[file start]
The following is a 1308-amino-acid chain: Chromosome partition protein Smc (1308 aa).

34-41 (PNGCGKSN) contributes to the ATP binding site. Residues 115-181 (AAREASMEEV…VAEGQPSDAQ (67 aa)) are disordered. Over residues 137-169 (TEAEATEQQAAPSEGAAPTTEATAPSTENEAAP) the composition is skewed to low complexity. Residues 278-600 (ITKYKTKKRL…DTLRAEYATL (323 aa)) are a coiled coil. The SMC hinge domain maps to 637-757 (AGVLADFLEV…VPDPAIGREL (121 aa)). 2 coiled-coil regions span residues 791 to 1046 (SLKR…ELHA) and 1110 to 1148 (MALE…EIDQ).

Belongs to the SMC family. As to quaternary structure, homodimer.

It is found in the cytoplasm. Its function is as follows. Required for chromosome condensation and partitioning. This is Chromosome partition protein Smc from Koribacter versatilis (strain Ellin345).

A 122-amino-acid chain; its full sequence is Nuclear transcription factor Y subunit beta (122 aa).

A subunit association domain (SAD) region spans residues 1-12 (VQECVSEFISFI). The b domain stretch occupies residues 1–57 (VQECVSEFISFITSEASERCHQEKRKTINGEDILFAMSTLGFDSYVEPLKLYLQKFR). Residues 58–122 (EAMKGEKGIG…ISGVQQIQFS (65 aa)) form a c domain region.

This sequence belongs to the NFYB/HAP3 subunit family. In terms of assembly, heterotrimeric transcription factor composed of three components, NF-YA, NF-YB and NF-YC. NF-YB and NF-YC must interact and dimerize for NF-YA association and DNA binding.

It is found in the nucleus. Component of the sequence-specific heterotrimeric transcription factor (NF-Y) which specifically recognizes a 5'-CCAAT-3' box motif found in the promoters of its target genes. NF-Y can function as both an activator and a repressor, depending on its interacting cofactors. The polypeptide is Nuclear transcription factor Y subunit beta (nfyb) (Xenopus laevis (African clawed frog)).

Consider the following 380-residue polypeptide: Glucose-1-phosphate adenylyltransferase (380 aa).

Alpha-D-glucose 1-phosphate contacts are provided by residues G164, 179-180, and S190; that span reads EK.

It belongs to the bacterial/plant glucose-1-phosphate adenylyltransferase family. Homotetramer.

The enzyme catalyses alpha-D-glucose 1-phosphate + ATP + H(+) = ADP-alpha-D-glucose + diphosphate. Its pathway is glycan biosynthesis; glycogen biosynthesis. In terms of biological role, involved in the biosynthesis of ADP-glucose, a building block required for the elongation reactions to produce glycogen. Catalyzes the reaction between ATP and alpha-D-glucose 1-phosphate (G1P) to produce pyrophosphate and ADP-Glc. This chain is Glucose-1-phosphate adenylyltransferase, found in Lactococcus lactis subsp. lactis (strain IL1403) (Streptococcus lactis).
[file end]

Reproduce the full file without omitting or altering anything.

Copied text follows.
The following is a 1308-amino-acid chain: Chromosome partition protein Smc (1308 aa).

34-41 (PNGCGKSN) contributes to the ATP binding site. Residues 115-181 (AAREASMEEV…VAEGQPSDAQ (67 aa)) are disordered. Over residues 137-169 (TEAEATEQQAAPSEGAAPTTEATAPSTENEAAP) the composition is skewed to low complexity. Residues 278-600 (ITKYKTKKRL…DTLRAEYATL (323 aa)) are a coiled coil. The SMC hinge domain maps to 637-757 (AGVLADFLEV…VPDPAIGREL (121 aa)). 2 coiled-coil regions span residues 791 to 1046 (SLKR…ELHA) and 1110 to 1148 (MALE…EIDQ).

Belongs to the SMC family. As to quaternary structure, homodimer.

It is found in the cytoplasm. Its function is as follows. Required for chromosome condensation and partitioning. This is Chromosome partition protein Smc from Koribacter versatilis (strain Ellin345).

A 122-amino-acid chain; its full sequence is Nuclear transcription factor Y subunit beta (122 aa).

A subunit association domain (SAD) region spans residues 1-12 (VQECVSEFISFI). The b domain stretch occupies residues 1–57 (VQECVSEFISFITSEASERCHQEKRKTINGEDILFAMSTLGFDSYVEPLKLYLQKFR). Residues 58–122 (EAMKGEKGIG…ISGVQQIQFS (65 aa)) form a c domain region.

This sequence belongs to the NFYB/HAP3 subunit family. In terms of assembly, heterotrimeric transcription factor composed of three components, NF-YA, NF-YB and NF-YC. NF-YB and NF-YC must interact and dimerize for NF-YA association and DNA binding.

It is found in the nucleus. Component of the sequence-specific heterotrimeric transcription factor (NF-Y) which specifically recognizes a 5'-CCAAT-3' box motif found in the promoters of its target genes. NF-Y can function as both an activator and a repressor, depending on its interacting cofactors. The polypeptide is Nuclear transcription factor Y subunit beta (nfyb) (Xenopus laevis (African clawed frog)).

Consider the following 380-residue polypeptide: Glucose-1-phosphate adenylyltransferase (380 aa).

Alpha-D-glucose 1-phosphate contacts are provided by residues G164, 179-180, and S190; that span reads EK.

It belongs to the bacterial/plant glucose-1-phosphate adenylyltransferase family. Homotetramer.

The enzyme catalyses alpha-D-glucose 1-phosphate + ATP + H(+) = ADP-alpha-D-glucose + diphosphate. Its pathway is glycan biosynthesis; glycogen biosynthesis. In terms of biological role, involved in the biosynthesis of ADP-glucose, a building block required for the elongation reactions to produce glycogen. Catalyzes the reaction between ATP and alpha-D-glucose 1-phosphate (G1P) to produce pyrophosphate and ADP-Glc. This chain is Glucose-1-phosphate adenylyltransferase, found in Lactococcus lactis subsp. lactis (strain IL1403) (Streptococcus lactis).